1963 Impala



In 1962, the sporty Impala with the SS package likely lost quite a few customers to the lighter Bel Air sports coupe that had also been available with the now famous 409 CID V8 engine. But the Bel Air Sports Coupe was discontinued for 1963, and the SS sold even better than ever. This was probably helped by the fact the every engine in the Impala lineup saw horsepower increases over the previous year.
At the top of the line were two versions of the 409 engine. The single 4-barrel version was rated at 400 horsepower, up 20 from the year before. And the 2x4-barrel version of the engine was up to an astounding 425 horsepower, which represented a 16 horsepower increase from the year before.
The aforementioned 427 CID V8 was actually the top performer, and though it was officially rated at 430 horsepower, most critics agree its output was actually at least 500 horsepower. However, the engine was only put in cars made for factory approved customers, and only around 55 Impalas actually included the engine. It would be another few years before customers had the 427 engine available to them again.
On the lower end of performance options, there were quite a few additional engine choices. These began with the 230 CID six-cylinder known as the Turbo-Thrift that produced that produced 140 horsepower, which was up 10 from the year before. Up next, the standard V8 engine was a 283 CID V8 which was rated at 195 horsepower – and that number also represented an increase from the year before. Lastly, there were two versions of a 327 CID V8, and it produced 250 or 340 horsepower.
Once again, the Super Sport package was available with any Impala engine option, including the six-cylinder, and added a sporty trim to the car. The package included a heavy duty suspension, a special “leather-like” soft vinyl interior with aluminum trim and special instrumentation. All SS models also included a floor shifter and a locking console.

1963 Impala

As it had in year’s past, the Impala was available as a sports coupe, sports sedan and wagon, and it continued to sell extremely well. All models featured what Chevy called “Jet Smooth” styling.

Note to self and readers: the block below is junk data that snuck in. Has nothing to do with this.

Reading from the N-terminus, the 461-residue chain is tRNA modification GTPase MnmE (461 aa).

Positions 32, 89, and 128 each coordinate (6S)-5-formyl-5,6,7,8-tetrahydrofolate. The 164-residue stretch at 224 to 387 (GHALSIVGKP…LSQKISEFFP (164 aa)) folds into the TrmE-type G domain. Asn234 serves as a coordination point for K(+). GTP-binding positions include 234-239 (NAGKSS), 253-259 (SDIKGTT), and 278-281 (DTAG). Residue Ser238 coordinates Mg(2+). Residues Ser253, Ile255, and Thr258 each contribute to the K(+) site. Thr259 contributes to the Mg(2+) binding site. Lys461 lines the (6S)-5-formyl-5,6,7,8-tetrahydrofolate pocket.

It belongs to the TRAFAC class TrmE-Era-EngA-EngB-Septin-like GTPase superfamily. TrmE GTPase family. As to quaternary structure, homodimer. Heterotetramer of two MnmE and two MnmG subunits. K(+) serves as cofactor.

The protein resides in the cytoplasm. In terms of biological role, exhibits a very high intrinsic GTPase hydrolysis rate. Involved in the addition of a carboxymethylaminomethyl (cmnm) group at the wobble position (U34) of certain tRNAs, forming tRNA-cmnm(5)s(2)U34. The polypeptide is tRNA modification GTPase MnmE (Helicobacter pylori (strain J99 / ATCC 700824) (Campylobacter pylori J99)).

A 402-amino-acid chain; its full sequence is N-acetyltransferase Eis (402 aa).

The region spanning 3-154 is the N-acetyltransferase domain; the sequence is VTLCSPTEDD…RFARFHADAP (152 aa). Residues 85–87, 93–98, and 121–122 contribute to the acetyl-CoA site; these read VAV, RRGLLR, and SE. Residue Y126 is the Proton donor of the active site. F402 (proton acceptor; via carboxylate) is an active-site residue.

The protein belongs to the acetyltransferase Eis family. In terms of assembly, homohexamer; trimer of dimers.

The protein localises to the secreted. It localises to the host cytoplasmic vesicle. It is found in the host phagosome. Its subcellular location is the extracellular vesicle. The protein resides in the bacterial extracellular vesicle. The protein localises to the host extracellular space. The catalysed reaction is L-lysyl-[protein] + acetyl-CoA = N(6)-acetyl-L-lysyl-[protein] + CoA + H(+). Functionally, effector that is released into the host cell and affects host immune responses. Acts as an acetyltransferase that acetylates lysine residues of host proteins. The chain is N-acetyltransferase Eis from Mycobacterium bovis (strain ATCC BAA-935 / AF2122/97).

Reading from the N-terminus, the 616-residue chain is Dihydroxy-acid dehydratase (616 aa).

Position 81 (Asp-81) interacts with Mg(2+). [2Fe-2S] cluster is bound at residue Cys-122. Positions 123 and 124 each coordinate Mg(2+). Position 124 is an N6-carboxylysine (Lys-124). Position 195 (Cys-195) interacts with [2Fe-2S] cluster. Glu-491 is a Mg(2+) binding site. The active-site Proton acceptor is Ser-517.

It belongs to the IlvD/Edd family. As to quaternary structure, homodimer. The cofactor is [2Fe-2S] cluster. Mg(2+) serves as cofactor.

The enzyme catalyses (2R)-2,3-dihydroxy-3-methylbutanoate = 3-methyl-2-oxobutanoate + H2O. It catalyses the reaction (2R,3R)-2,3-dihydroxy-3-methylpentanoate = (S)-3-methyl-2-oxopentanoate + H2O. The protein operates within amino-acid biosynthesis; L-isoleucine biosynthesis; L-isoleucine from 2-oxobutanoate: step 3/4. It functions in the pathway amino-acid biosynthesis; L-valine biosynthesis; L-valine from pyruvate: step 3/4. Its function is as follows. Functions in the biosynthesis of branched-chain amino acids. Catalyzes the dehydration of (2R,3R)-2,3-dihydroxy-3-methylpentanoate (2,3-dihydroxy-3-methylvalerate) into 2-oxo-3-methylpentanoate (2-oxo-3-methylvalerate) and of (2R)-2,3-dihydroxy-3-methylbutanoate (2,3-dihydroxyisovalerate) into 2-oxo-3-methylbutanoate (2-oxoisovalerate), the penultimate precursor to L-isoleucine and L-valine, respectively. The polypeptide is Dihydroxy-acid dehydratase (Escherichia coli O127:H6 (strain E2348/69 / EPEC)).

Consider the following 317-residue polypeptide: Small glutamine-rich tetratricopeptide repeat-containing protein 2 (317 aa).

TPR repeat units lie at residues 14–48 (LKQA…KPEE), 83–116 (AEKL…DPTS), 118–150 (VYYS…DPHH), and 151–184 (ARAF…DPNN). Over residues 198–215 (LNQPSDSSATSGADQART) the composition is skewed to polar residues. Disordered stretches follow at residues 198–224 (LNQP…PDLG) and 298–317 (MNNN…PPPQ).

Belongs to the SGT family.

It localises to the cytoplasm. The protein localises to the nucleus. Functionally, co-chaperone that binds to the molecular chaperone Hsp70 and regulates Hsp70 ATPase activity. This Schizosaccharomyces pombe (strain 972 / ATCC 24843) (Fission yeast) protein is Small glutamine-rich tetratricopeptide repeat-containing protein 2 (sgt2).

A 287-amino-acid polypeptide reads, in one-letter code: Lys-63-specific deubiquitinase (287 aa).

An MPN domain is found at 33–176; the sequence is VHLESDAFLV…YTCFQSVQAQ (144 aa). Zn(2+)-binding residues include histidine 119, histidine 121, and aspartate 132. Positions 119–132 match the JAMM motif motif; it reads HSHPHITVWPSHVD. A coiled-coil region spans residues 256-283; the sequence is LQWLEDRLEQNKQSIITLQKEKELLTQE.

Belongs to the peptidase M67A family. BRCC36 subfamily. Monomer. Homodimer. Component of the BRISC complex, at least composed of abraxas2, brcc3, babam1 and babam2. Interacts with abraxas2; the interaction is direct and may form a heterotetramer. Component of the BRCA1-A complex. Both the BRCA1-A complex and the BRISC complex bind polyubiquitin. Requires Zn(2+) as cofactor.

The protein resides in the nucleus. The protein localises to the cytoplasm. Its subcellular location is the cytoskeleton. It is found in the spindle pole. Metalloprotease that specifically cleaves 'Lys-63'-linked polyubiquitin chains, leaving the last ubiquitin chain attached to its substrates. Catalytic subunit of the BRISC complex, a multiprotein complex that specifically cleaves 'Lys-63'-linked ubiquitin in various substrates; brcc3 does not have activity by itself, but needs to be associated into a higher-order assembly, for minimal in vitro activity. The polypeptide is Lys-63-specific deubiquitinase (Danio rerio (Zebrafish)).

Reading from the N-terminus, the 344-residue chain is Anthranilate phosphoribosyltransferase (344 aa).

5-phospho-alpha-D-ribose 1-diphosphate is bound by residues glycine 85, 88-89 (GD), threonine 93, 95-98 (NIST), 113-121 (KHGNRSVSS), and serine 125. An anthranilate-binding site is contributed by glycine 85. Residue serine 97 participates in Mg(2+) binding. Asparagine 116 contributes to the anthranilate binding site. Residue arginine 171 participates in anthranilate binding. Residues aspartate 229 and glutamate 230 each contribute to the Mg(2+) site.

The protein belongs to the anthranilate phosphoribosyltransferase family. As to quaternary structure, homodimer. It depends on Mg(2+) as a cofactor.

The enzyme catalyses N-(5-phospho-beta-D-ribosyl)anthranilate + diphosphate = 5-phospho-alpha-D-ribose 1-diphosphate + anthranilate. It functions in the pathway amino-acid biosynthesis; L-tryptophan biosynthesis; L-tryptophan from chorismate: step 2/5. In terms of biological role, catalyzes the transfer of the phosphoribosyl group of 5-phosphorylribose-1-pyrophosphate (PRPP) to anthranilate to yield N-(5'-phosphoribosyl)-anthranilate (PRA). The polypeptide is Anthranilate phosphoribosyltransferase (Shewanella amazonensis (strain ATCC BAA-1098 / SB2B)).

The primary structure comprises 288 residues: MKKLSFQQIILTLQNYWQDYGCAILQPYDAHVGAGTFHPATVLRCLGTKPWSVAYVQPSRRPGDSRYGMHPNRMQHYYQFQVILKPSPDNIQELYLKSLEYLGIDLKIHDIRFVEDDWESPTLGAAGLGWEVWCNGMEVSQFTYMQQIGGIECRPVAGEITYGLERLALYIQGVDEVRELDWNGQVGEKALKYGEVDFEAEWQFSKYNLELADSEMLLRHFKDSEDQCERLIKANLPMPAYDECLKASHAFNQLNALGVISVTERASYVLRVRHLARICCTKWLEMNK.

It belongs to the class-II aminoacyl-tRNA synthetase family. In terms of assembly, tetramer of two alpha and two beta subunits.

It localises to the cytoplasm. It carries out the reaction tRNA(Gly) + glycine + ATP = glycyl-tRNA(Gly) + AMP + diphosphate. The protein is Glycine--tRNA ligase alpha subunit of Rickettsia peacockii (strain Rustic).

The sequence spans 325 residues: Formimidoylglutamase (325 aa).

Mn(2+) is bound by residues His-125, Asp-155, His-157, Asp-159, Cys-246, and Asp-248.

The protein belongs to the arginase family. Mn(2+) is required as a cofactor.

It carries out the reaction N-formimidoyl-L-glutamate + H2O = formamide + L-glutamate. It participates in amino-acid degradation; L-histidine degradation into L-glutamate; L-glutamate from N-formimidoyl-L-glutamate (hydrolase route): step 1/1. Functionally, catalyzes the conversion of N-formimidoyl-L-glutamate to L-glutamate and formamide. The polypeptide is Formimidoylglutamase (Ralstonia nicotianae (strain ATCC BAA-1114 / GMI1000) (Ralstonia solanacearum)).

Total production the previous year was an impressive 704,900, but 1963 production topped even that at 832,600. Of those cars, 153,271 included the SS package. The most basic Impala had a base price of $2,661, though the convertible Sports Coupe model started at $3,024. The SS package added an additional $161 to the base price of the car.

Competition

There’s a very good reason the Impala is called the first muscle car. To be more specific, that title went to the 1961 model of the car, but Chevy saw the popularity of the powerful versions of the Impala and was continually making more powerful options every year. In fact, by 1963, every car company was attempting to manufacture desirable performance machines.
This trend would be continually illustrated throughout the rest of the 1960s and into the 70s with the introduction of more and more muscle and pony cars. The extremely popular Mustang was only a year away in 1963, and American roads would be littered with muscle cars by the end of the decade. While the Impala would continue to be bigger than all these models, it can be seen as the model that spawned them all.

 ENGINE SPECIFICATIONS

TypeSizeCarbHorse PowerTourqe
I6230ci1x1bbl140 hp
V8230ci1x1bbl140 hp
V8283ci1x2bbl195 hp @ 4800 rpm285 lb-ft @ 2400 rpm
V8327ci1x4bbl300 hp @ 4800 rpm360 lb-ft @ 3200 rpm
V8327ci1x4bbl250 hp @ 4400 rpm350 lb-ft @ 2800 rpm
V8409ci2x4bbl425 hp
V8409ci1x4bbl400 hp @ 5800 rpm425 lb-ft @ 3600 rpm
V8 Z-11427ci2x4bbl430 hp

 PERFORMANCE STATISTICS

0 to 60 mphQuarter MileEngineSource
6.3 sec14.9 sec @ 98.0 mph409ci/425hpMotor Trend 7/63
6.6 sec15.2 sec @ 90.0 mph409ci/400hpCar Life

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